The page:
On May 1, China instituted its annual moratorium on commercial fishing in the waters Beijing claims in the Yellow/Bohai Seas, East China Sea, and South China Sea above the 12th parallel (including Scarborough Shoal, the Paracel Islands, and the Gulf of Tonkin, but not the Spratly Islands or the southern reaches of the nine-dash line). The ban applies to both Chinese and foreign fishing, including in disputed waters. China has enforced a unilateral ban each year since 1995, though in previous years the start dates were different for each region, making the overall bans slightly shorter. This year the moratorium will end on August 1 in the East China Sea, August 16 in the South China Sea, and September 1 in the Bohai and Yellow Seas.

Each year the moratorium sparks anger among China’s neighbors and feeds into the cycle of tensions between regional law enforcement and fishing fleets. Sometimes-violent incidents are a year-round problem between Chinese fishermen and their neighbors from South Korea, Japan, Taiwan, and Southeast Asia, but the fishing ban introduces a unique set of dynamics. With the start of the moratorium, most of China’s small- and medium-sized commercial fishermen return to port (the larger fleets operate elsewhere around the world), but many ships also head south of the 12th parallel, leading to increased run-ins with neighboring coast guards in places like the Spratlys and off the coast of Indonesia.

The most noticeable effect of the ban each year is the spike in clashes between the Chinese Coast Guard and Vietnamese fishermen in and around the Paracels. Hanoi decries the moratorium as a violation of its claimed sovereignty over the islands and a breach of the Gulf of Tonkin fishery agreement the two countries reached in 2000. Vietnamese fishermen and local government officials have historically reported an uptick in harassment, arrests, and even kidnapping by Chinese law enforcement during the summer as Vietnamese fishermen, with the implicit support of Hanoi, flaunt the Chinese ban.

The ban has also historically been applied to Scarborough Shoal, which has been a sore spot for Manila. Beijing’s enforcement of the moratorium at Scarborough was deemed illegal by the arbitral tribunal at the Permanent Court of Arbitration last July, with the judges ruling that Chinese, Filipino, and Vietnamese fishermen are all entitled to historic fishing rights at the shoal. It is unclear whether Beijing is giving Filipino fishermen at the shoal a pass during this year’s ban as part of the “gentlemen’s agreement” Presidents Xi Jinping and Rodrigo Duterte reached in October.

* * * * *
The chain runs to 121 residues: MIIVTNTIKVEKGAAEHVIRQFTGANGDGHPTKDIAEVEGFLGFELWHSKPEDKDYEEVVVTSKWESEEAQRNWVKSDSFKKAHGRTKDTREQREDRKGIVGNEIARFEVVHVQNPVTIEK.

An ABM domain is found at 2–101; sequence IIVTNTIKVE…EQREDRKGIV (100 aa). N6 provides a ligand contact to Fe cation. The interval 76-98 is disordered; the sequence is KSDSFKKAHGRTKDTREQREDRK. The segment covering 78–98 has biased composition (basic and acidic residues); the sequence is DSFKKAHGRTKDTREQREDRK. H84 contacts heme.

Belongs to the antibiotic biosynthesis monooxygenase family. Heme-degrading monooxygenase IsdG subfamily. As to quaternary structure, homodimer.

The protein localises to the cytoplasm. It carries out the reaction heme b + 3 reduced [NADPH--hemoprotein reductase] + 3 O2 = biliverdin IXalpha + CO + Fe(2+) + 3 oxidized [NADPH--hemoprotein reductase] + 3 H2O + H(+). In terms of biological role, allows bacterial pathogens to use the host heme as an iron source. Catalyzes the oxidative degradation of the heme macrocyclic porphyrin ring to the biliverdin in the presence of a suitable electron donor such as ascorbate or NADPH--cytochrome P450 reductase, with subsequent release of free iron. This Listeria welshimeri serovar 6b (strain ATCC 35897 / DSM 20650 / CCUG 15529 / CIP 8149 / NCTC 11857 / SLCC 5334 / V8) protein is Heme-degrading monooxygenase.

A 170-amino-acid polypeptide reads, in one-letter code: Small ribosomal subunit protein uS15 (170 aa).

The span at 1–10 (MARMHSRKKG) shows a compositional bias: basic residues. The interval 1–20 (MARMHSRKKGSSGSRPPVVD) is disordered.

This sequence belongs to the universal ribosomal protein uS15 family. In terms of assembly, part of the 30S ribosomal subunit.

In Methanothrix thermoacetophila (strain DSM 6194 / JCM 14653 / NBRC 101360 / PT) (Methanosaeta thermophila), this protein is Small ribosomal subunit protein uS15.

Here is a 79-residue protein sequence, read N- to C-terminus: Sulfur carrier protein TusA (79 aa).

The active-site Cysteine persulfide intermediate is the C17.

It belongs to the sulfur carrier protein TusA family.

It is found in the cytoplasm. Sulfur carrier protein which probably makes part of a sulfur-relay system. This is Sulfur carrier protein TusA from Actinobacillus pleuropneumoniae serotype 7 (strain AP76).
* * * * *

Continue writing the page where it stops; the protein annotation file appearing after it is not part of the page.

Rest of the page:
The lifting of the ban in the East China Sea in August coincides with the start of prime fishing season in that area. Chinese fishermen return to disputed areas, including around the Senkaku Islands, in large numbers, sparking an uptick in run-ins with the Japanese Coast Guard. Last year, a flotilla of hundreds of Chinese fishermen entered the contiguous zone and, in many cases, the territorial sea around the Senkakus, accompanied by Chinese Coast Guard vessels who refused Japanese demands that they withdraw. This August could see a similar use of the Chinese fishing fleet for political ends.

Media has described this year’s ban as stricter than previous iterations, not only because of the longer duration of the moratorium but because China has expanded the types of fishing and support activities that fall under the ban. Reporting on its implementation has so far been sparse, though it is unclear if that is because Beijing is taking a gentler approach amid its current charm offensive or because regional states, particularly the Philippines and Vietnam, have been hesitant to report on incidents. But the historical trend suggests that the ban, and its rescinding in August, bear watching closely.

Header photo by Billy H.C. Kwok / Stringer, from Getty Images AsiaPac